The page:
Tengion Says Its Capital Running Out
Tengion Says Its Capital Running Out [Winston-Salem Journal, N.C.]
From Winston-Salem Journal (NC) (March 18, 2013)
March 18--Tengion Inc. warned again Monday that its financing may be running out, possibly as early as May.
The Winston-Salem regenerative medicine company is best known for the research of Dr. Anthony Atala, its founder, who runs the Wake Forest Institute for Regenerative Medicine.
For almost two years, Tengion has been in a race to achieve a clinical breakthrough with its kidney and urinary research -- thus bolstering investor confidence -- before its capital runs out.
The company said it held $7.5 million in cash and cash equivalents on Dec. 31. It gained $15 million in debt financing in October and said it could receive an additional $20 million this year.
However, the company cautioned that based on current expense and debt-repayment levels, it has only enough money to finance its operations to May.
Biotechnology companies, such as Tengion, tend to report major losses for several quarters after going public because their research and development costs are much greater than their revenue sources. In Tengion’s case, it doesn’t report quarterly revenue at all.
As a result, most analysts put their focus on research updates rather than quarterly earnings.
Tengion reported a lower loss in the fourth quarter to $4.09 million, primarily because of a 41 percent decrease in research and development expenditures.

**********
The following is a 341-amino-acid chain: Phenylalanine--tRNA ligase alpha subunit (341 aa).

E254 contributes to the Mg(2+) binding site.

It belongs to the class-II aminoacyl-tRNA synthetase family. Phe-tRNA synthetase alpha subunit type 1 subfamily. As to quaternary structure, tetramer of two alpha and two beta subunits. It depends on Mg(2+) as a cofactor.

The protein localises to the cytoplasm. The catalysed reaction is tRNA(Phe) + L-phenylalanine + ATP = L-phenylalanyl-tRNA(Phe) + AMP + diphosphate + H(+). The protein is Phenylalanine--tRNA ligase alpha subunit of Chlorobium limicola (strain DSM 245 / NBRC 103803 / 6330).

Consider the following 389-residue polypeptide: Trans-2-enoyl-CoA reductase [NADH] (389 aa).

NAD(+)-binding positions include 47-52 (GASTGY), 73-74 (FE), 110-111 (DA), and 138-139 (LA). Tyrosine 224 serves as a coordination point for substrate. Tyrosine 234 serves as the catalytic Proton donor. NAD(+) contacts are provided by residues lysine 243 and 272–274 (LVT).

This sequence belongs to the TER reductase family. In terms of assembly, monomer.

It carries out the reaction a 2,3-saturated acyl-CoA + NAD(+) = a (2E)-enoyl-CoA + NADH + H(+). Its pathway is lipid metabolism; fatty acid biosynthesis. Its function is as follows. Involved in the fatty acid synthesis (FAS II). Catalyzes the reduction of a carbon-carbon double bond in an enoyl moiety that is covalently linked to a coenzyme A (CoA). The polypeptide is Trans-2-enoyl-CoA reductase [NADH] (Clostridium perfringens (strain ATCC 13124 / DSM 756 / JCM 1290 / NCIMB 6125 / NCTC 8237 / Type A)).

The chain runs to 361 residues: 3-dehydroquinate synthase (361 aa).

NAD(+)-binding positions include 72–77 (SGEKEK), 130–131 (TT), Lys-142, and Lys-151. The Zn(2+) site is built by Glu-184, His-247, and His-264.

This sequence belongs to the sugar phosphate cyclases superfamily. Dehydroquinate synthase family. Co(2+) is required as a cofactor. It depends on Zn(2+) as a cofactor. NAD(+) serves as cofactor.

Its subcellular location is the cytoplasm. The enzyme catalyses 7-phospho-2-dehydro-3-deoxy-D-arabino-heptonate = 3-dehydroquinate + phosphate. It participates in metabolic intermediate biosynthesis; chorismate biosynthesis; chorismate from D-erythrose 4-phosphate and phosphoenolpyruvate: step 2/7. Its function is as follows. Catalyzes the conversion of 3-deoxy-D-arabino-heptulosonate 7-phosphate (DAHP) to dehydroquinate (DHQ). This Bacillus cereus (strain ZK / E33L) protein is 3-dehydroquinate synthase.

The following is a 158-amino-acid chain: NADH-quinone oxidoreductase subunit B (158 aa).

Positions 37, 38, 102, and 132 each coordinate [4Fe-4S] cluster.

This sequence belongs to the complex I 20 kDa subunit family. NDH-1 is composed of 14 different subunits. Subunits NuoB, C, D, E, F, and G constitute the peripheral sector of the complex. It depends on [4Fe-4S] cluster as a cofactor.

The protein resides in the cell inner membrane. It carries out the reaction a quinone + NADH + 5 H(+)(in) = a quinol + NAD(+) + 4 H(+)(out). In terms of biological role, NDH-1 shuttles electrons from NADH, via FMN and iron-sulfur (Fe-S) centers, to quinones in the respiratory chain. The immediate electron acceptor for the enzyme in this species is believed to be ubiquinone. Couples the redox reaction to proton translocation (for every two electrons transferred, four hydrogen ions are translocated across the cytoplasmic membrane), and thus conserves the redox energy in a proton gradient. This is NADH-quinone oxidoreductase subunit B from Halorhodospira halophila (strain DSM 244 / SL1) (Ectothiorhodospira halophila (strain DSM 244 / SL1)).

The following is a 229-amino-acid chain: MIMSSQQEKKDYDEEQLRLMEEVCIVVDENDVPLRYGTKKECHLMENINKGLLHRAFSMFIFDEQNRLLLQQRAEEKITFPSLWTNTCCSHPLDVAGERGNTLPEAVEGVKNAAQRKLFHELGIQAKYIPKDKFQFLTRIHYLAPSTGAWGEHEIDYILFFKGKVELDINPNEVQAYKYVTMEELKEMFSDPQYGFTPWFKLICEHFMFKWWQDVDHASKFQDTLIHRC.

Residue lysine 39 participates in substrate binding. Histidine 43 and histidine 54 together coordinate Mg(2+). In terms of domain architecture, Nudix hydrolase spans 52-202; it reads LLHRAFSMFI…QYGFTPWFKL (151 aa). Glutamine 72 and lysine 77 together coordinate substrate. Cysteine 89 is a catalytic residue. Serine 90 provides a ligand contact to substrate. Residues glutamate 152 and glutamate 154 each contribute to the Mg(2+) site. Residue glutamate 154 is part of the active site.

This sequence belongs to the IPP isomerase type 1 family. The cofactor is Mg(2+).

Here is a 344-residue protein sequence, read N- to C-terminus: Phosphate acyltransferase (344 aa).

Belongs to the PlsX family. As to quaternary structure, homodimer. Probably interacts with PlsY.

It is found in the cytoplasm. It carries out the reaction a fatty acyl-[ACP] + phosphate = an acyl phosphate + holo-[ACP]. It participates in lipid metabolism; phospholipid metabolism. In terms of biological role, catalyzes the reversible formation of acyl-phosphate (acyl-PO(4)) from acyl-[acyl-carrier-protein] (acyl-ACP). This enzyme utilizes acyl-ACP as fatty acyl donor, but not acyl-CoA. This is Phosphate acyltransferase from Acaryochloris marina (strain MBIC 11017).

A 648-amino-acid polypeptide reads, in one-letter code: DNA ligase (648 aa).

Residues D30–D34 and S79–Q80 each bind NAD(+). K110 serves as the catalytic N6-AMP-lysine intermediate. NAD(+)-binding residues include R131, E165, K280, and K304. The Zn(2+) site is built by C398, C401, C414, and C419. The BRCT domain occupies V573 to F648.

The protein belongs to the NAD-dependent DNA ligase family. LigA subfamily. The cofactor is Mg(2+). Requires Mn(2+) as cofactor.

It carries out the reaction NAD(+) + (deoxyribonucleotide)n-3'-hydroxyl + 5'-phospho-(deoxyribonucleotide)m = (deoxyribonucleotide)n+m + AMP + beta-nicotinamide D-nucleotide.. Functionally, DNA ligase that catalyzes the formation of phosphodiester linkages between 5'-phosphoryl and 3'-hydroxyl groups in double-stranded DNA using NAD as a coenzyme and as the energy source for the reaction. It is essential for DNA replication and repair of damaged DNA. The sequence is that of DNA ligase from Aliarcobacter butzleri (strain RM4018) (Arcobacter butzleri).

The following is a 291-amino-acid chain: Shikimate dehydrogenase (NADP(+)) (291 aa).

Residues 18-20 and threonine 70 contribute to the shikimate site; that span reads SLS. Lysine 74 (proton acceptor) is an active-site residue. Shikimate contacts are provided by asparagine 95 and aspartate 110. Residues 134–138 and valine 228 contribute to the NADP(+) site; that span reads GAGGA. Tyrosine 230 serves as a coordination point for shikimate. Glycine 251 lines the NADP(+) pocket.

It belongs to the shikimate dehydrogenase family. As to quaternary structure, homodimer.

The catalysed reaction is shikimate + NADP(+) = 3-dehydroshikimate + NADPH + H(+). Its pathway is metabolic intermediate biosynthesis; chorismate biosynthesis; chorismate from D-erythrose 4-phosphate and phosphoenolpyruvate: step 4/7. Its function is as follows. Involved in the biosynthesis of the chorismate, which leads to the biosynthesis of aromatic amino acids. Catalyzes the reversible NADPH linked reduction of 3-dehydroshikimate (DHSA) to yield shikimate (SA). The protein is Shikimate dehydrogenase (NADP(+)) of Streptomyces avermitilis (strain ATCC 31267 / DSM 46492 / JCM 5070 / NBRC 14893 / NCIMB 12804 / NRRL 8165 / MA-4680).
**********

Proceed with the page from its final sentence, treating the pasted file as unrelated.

The company reported a $14.1 million loss in the fourth quarter of 2011, primarily because it took a $7.4 million charge related to property and equipment.
Tengion had an earnings loss of $1.72 a share compared with a loss of $5.91 a share a year ago.
For the full year, Tengion reported a $16.9 million loss compared with a $19.1 million loss a year ago. Its earnings loss was $7.13 a share compared with a loss of $8.82 a year ago.
In December, the company said it would have to go past the end of 2012 to enroll clinical trial patients for a pivotal clinical trial. It has enrolled seven of 10 patients to date. It is attempting to enroll the remaining three from five sites.
It is developing a neo-urinary conduit to help bladder-cancer patients. The conduit is an implant intended to aid the regeneration of the patient’s own urinary tissues after bladder removal.
"We look forward to successfully implanting the remaining three patients in the trial and then working with the Food and Drug Administration this year to plan for a potential Phase 2 and Phase 3 clinical trial," said John Miclot, Tengion’s president and chief executive.
For its neo-kidney augment research, Tengion said it filed a clinical trial application in January with the Medical Products Agency in Sweden to initiate a Phase 1 clinical trial to evaluate safety and delivery of the product in up to five patients with chronic kidney disease. If it receives approval, Tengion expects to initiate a Phase 1 trial in Sweden in the second quarter.
It already announced plans to submit an investigational new drug filing for the neo-kidney augment to the FDA during the second quarter. If the company gets that approval, Tengion expects to initiate a Phase 1 clinical trial in the United States in the fourth quarter and expects it will provide initial human proof-of-concept data in 2014.
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Posted: March 2013